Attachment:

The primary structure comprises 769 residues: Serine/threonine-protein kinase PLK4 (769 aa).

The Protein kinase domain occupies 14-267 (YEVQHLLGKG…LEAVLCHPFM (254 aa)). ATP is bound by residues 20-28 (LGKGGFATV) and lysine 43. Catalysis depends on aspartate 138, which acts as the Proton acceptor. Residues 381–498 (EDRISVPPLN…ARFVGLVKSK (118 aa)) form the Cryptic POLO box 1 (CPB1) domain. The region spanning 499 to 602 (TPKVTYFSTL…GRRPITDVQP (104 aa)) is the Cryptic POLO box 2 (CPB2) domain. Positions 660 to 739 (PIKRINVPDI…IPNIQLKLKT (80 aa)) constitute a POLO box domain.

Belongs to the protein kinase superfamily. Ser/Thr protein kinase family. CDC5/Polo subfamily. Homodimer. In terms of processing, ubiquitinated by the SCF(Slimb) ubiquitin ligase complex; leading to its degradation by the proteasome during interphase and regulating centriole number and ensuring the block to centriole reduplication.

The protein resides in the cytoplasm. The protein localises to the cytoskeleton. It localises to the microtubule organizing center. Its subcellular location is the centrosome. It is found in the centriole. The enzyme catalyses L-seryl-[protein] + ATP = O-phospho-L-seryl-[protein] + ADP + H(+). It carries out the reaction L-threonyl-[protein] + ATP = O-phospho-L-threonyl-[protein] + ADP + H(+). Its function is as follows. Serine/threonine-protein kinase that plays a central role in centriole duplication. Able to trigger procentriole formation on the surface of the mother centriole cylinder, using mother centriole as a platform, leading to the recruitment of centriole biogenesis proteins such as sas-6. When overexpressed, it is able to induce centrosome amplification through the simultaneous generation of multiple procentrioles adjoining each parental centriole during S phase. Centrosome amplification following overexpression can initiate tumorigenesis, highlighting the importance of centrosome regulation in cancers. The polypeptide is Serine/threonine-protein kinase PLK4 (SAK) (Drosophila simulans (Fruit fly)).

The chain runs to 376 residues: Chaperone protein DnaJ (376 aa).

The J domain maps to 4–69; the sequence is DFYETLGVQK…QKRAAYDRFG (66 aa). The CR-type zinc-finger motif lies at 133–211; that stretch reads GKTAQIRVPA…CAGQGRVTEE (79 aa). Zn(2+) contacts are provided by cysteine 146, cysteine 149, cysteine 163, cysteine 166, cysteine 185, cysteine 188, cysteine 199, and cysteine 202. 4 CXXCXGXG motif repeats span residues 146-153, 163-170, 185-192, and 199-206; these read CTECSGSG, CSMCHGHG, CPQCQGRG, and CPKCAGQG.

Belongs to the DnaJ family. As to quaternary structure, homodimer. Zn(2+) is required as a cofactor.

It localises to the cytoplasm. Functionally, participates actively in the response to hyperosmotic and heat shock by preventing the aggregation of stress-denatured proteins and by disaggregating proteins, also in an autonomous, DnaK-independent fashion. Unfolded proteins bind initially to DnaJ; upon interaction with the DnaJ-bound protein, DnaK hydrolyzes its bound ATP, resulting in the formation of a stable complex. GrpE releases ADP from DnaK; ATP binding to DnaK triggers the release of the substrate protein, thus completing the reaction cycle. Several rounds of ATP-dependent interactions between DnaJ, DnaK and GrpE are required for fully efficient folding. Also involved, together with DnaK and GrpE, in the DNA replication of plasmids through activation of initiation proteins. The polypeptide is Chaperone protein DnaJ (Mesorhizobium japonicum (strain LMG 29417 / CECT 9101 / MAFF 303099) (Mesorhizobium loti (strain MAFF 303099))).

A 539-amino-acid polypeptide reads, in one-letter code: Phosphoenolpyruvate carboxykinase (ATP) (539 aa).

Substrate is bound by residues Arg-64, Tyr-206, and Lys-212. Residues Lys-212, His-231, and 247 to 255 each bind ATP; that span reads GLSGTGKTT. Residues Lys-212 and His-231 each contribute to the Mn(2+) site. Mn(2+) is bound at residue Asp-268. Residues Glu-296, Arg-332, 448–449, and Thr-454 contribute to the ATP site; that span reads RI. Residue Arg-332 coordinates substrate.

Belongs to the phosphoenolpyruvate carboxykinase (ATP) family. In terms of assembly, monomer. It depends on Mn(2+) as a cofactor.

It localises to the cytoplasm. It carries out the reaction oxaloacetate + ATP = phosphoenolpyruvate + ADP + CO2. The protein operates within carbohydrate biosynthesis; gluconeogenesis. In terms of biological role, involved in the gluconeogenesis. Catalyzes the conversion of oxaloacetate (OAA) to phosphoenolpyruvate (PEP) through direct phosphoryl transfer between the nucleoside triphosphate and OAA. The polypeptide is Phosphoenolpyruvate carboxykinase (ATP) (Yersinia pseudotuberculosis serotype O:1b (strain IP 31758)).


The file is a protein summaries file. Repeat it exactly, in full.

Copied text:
The primary structure comprises 769 residues: Serine/threonine-protein kinase PLK4 (769 aa).

The Protein kinase domain occupies 14-267 (YEVQHLLGKG…LEAVLCHPFM (254 aa)). ATP is bound by residues 20-28 (LGKGGFATV) and lysine 43. Catalysis depends on aspartate 138, which acts as the Proton acceptor. Residues 381–498 (EDRISVPPLN…ARFVGLVKSK (118 aa)) form the Cryptic POLO box 1 (CPB1) domain. The region spanning 499 to 602 (TPKVTYFSTL…GRRPITDVQP (104 aa)) is the Cryptic POLO box 2 (CPB2) domain. Positions 660 to 739 (PIKRINVPDI…IPNIQLKLKT (80 aa)) constitute a POLO box domain.

Belongs to the protein kinase superfamily. Ser/Thr protein kinase family. CDC5/Polo subfamily. Homodimer. In terms of processing, ubiquitinated by the SCF(Slimb) ubiquitin ligase complex; leading to its degradation by the proteasome during interphase and regulating centriole number and ensuring the block to centriole reduplication.

The protein resides in the cytoplasm. The protein localises to the cytoskeleton. It localises to the microtubule organizing center. Its subcellular location is the centrosome. It is found in the centriole. The enzyme catalyses L-seryl-[protein] + ATP = O-phospho-L-seryl-[protein] + ADP + H(+). It carries out the reaction L-threonyl-[protein] + ATP = O-phospho-L-threonyl-[protein] + ADP + H(+). Its function is as follows. Serine/threonine-protein kinase that plays a central role in centriole duplication. Able to trigger procentriole formation on the surface of the mother centriole cylinder, using mother centriole as a platform, leading to the recruitment of centriole biogenesis proteins such as sas-6. When overexpressed, it is able to induce centrosome amplification through the simultaneous generation of multiple procentrioles adjoining each parental centriole during S phase. Centrosome amplification following overexpression can initiate tumorigenesis, highlighting the importance of centrosome regulation in cancers. The polypeptide is Serine/threonine-protein kinase PLK4 (SAK) (Drosophila simulans (Fruit fly)).

The chain runs to 376 residues: Chaperone protein DnaJ (376 aa).

The J domain maps to 4–69; the sequence is DFYETLGVQK…QKRAAYDRFG (66 aa). The CR-type zinc-finger motif lies at 133–211; that stretch reads GKTAQIRVPA…CAGQGRVTEE (79 aa). Zn(2+) contacts are provided by cysteine 146, cysteine 149, cysteine 163, cysteine 166, cysteine 185, cysteine 188, cysteine 199, and cysteine 202. 4 CXXCXGXG motif repeats span residues 146-153, 163-170, 185-192, and 199-206; these read CTECSGSG, CSMCHGHG, CPQCQGRG, and CPKCAGQG.

Belongs to the DnaJ family. As to quaternary structure, homodimer. Zn(2+) is required as a cofactor.

It localises to the cytoplasm. Functionally, participates actively in the response to hyperosmotic and heat shock by preventing the aggregation of stress-denatured proteins and by disaggregating proteins, also in an autonomous, DnaK-independent fashion. Unfolded proteins bind initially to DnaJ; upon interaction with the DnaJ-bound protein, DnaK hydrolyzes its bound ATP, resulting in the formation of a stable complex. GrpE releases ADP from DnaK; ATP binding to DnaK triggers the release of the substrate protein, thus completing the reaction cycle. Several rounds of ATP-dependent interactions between DnaJ, DnaK and GrpE are required for fully efficient folding. Also involved, together with DnaK and GrpE, in the DNA replication of plasmids through activation of initiation proteins. The polypeptide is Chaperone protein DnaJ (Mesorhizobium japonicum (strain LMG 29417 / CECT 9101 / MAFF 303099) (Mesorhizobium loti (strain MAFF 303099))).

A 539-amino-acid polypeptide reads, in one-letter code: Phosphoenolpyruvate carboxykinase (ATP) (539 aa).

Substrate is bound by residues Arg-64, Tyr-206, and Lys-212. Residues Lys-212, His-231, and 247 to 255 each bind ATP; that span reads GLSGTGKTT. Residues Lys-212 and His-231 each contribute to the Mn(2+) site. Mn(2+) is bound at residue Asp-268. Residues Glu-296, Arg-332, 448–449, and Thr-454 contribute to the ATP site; that span reads RI. Residue Arg-332 coordinates substrate.

Belongs to the phosphoenolpyruvate carboxykinase (ATP) family. In terms of assembly, monomer. It depends on Mn(2+) as a cofactor.

It localises to the cytoplasm. It carries out the reaction oxaloacetate + ATP = phosphoenolpyruvate + ADP + CO2. The protein operates within carbohydrate biosynthesis; gluconeogenesis. In terms of biological role, involved in the gluconeogenesis. Catalyzes the conversion of oxaloacetate (OAA) to phosphoenolpyruvate (PEP) through direct phosphoryl transfer between the nucleoside triphosphate and OAA. The polypeptide is Phosphoenolpyruvate carboxykinase (ATP) (Yersinia pseudotuberculosis serotype O:1b (strain IP 31758)).